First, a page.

Martin Sheen has had his ups and downs, but throughout his career he has played the stern-but-loving father figure with grace and menace in equal dose. His Uncle Ben is no exception. Unlike the Ben in Raimi’s (superior) film, Sheen imbues the character with rough edges; he’s a man of principle who believes in the responsibility of good, but falls victim to the petty whims of anger. This, of course, is best exemplified in the scene where Ben, full of rage and righteousness, recounts to Peter the “moral obligation” of doing good — the embodiment of the difficulty to live up to your principles. Basically Sheen turns an iconic character into a living, breathing man, and Webb’s film is better for it.
For a couple of weeks now, we’ve been living in a post-“Wonder Woman” world. A world which, you can be certain, is a better world. One where the genuine hunger for a female (super)hero has been served a tasty menu and a collective appetite has been whetted. One where doors are likely cracking open for female directors and female-centric stories and narratives are being considered more seriously (if only because studio execs are seeing the piles of cash “Wonder Woman” is raking in). These are, of course, generous assumptions about Crusty, White Hollywood. But, what can’t be denied, is that the film filled a void and people were genuinely happy to witness a reflection of a more diverse world. Basically, no matter what banal stories Hollywood studios are greenlighting, people are actually looking for fresh, heterogeneous narratives. They are looking to see themselves on the screen (and not all people are white men) and “Signature Move,” is, in so many ways, just the sort of film some people are looking for. The rest…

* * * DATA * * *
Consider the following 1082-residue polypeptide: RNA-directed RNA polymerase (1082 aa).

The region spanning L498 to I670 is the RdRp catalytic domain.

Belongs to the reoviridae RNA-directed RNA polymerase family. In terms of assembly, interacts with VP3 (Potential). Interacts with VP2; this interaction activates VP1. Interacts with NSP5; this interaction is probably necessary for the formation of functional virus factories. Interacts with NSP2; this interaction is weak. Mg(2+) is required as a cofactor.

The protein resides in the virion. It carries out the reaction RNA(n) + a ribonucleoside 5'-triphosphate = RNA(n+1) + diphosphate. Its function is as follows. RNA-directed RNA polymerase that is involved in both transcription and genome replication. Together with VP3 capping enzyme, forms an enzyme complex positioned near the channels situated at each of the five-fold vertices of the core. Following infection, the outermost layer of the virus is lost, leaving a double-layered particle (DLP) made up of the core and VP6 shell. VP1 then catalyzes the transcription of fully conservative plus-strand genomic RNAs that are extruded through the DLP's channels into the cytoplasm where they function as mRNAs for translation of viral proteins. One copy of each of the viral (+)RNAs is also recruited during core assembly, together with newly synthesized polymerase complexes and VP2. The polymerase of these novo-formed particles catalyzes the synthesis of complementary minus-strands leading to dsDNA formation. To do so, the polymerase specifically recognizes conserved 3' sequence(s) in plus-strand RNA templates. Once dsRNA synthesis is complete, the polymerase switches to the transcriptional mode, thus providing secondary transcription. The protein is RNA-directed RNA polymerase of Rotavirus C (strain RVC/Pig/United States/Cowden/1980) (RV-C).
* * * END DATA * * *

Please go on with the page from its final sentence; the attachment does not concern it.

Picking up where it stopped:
I wrote this story without even really thinking about what it meant. Which is unfortunate. I would have liked to be more careful and deliberate.
Which isn’t to say that I think I did something wrong, or misreported anything.
But I don’t think I understood the gravity of what it meant for this task force, these specially trained men to be deployed, the sort of damage and destruction that would require their services.
I suppose, then, that I would like to be a more thoughtful and deliberate reporter. Whether or not it would directly impact the information I include in a story, I would like to look to consider the forecast — what does it mean for the people of southern Missouri when an elite task force is deployed to be ready to assist them? — and ensure that I am doing everything in my power to be as thorough and thoughtful as possible.
This story was both disheartening and fascinating.
There is the inherent interest in the story of three men robbing a bank. A high-speed chase. A spike strip. A foot chase. Plus the fact that at the start of the morning we were trying to stay ahead of the story and figure out if three men in the county jail were those arrested on suspicion.
But at the core was a deeply sad story about three men younger than myself robbing a bank with a girlfriend’s car while looking after a girlfriend’s baby, all for less than $3,000.
I came to study journalism because I want to write about why these things happen. What drives this sort of crime. To use language and reporting to keep these men, and their very prevalent struggles human.
So, I have to remind myself that this is part of the story. And I can do a service by doing the best possible job I can. By staying sharp and looking to the details and turning over the best, most accurate story I can.
Then, in the future, I can play Al Baker and try to do more.
There are plenty of arguments to make about threats to journalism. There is Reince Priebus coming out last week and talking about changing libel laws. There is rampant distrust of facts, the liberal media and anything claiming to be bipartisan. There is Donald Trump and his ilk of truth-bucking cronies. And there are journalists themselves, who have, in so many cases, taken the title of reporter and done anything but fair and accurate reporting.